|Chemical Abstract Number (CAS #)||
|Synonyms||Methyl parathion||Parathion-methyl||Metaphos||Phosphorothioic acid, O,O-dimethyl O-(4-nitrophenyl) ester||O,O-dimethyl O-p-nitrophenyl phosphorothioate||Nitrox-80
||EPA Method 8141|
Link to the National Library of Medicine's Hazardous Substances
Database for more details
on this compound.
|Use|| INSECTICIDE USED ON OVER 50 CROPS (PRIMARILY COTTON) & ON
IT CONTROLS APHIDS, BOLL WEEVILS, & MITES ESP WELL, ALTHOUGH ITS
SPECTRUM FOR CONTROL OF INSECTS IS NEARLY AS BROAD AS PARATHION.
RECOMMENDED AS BROAD SPECTRUM INSECTICIDE FOR RICE, FRUIT, &
EMULSIONS OR DUSTS FOR CONTROLLING PLANT LICE, THRIPS, & BUGS
|Consumption Patterns|| 83% FOR COTTON; 8% FOR SOYBEANS; 2% FOR WHEAT; 5% FOR OTHER
GRAIN CROPS INCLUDING CORN; 2% FOR ORNAMENTALS AND MISC
AGRICULTURAL COMMODITIES INCLUDING TOBACCO, PEANUTS, ALFALFA,
ASSORTED VEGETABLES, AND CITRUS FRUITS (1971)
Applied to alfalfa, 15.6%; Artichokes, 7.5%; Cotton, 7.8%; Lettuce, 7.9%; Onions, 3%; Rice,
32%; Sugarbeets, 7.4%; Tomatoes, 8.1%; Most of remainder applied to vegetable crops (1984);
/California use, calculated from table (1984) 1.04X10 6 g Used in California
|Apparent Color|| WHITE CRYSTALLINE SOLID OR POWDER ; CRYSTALS FROM COLD
|Melting Point|| 37-38 DEG C
|Molecular Weight|| 263.23
|Density|| 1.358 AT 20 DEG C/4 DEG C
|Odor Threshold Concentration|| 0.1328 mg/cu m odor low and high.
1.23X10-2 ppm (detection in water; purity not specified)
|Sensitivity Data|| Since methyl parathion does not irritate or burn the skin, no warning of skin exposure is
likely to occur.
|Environmental Impact|| Methyl parathion is likely to enter the atmosphere from production of the pesticide, or its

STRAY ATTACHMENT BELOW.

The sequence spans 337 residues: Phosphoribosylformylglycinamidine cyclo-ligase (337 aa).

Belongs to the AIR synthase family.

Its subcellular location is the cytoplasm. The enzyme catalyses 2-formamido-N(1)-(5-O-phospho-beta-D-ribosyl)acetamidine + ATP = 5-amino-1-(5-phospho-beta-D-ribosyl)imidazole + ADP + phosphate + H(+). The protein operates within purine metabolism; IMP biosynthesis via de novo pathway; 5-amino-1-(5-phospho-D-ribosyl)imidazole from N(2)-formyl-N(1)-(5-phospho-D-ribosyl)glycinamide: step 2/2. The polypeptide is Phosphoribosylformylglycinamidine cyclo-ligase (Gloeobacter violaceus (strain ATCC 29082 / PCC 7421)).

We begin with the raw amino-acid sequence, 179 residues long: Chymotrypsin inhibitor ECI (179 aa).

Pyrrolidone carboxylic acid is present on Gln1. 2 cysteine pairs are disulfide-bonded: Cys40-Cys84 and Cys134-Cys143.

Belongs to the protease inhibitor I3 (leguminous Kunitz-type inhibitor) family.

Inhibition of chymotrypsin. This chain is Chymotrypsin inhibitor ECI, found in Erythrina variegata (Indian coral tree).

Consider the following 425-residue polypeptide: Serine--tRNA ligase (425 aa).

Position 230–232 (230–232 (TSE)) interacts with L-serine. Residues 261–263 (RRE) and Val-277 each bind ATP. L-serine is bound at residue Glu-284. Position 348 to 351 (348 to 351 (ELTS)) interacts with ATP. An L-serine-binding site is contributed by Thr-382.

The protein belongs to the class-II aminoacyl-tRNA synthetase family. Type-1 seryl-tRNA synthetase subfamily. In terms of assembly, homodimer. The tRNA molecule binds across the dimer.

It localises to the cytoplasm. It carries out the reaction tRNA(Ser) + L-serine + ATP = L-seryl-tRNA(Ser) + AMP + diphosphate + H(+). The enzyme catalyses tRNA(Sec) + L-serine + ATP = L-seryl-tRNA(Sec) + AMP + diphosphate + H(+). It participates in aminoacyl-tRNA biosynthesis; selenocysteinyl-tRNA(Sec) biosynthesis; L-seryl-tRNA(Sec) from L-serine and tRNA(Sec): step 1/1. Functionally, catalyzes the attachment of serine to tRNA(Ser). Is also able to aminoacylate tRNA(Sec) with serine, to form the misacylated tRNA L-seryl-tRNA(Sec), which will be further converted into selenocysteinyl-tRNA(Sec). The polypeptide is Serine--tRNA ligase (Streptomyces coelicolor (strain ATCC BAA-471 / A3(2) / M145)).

application as an insecticide. It should degrade in soil and water over the course of several months
primarily by photolysis and biodegradation. The major exception is for spills, where degradation
will occur only after many years. Methyl parathion metabolizes rapidly in plants and animals and is
not expected to bioconcentrate in food products. Human exposure is primarily occupational, or
from contact with spills; however some intake may result from fruits and vegetables as well as air
and water in agricultural areas where methyl parathion is used during the growing season.
|Environmental Fate|| TERRESTRIAL FATE: Methyl parathion is rapidly degraded in soil at the low
concentrations which are associated with its use as an insecticide. Loss is primarily due to
biodegradation (half life 10 days - 2 months) . Degradation increases with temperature and
exposure to sunlight . Methyl parathion will mineralize; intermediate products are amino methyl
parathion and O-methyl-O'-p-nitrophenylthiophosphoric acid . At very high concentrations such
as might be associated with a spill, degradation is exceedingly slow and may be primarily due to
photodegradation . Since methyl parathion demonstrates moderate soil adsorption and
biodegrades rapidly, it is unlikely to leach into ground water under most circumstances(1,2).
Evaporation should not be an important transport mechanism(4,SRC). In a terrestrial ecosystem
the majority, 65%, of the (14)C residue from ring labeled methyl parathion was found in the air,
15 days after application which indicates that volatile degradation products such as CO2 are
formed . Degradation was more rapid under flooded conditions than under non-flooded
conditions in soil(6,7). Hydrolysis was implicated under non-flooded and to a minor extent in
flooded(6,7); degradation under flooded conditions proceeded essentially by nitro group
reduction(7,8). Mineralization of methyl parathion proceeded more rapidly in moist soils (which
have lower soil-water tension values) than in dry soils(8).
AQUATIC FATE: Rapid degradation in seawater, lake water, and river water primarily by
biodegradation and photolysis (100% degradation in 2 weeks to 1 month or more)(3,4).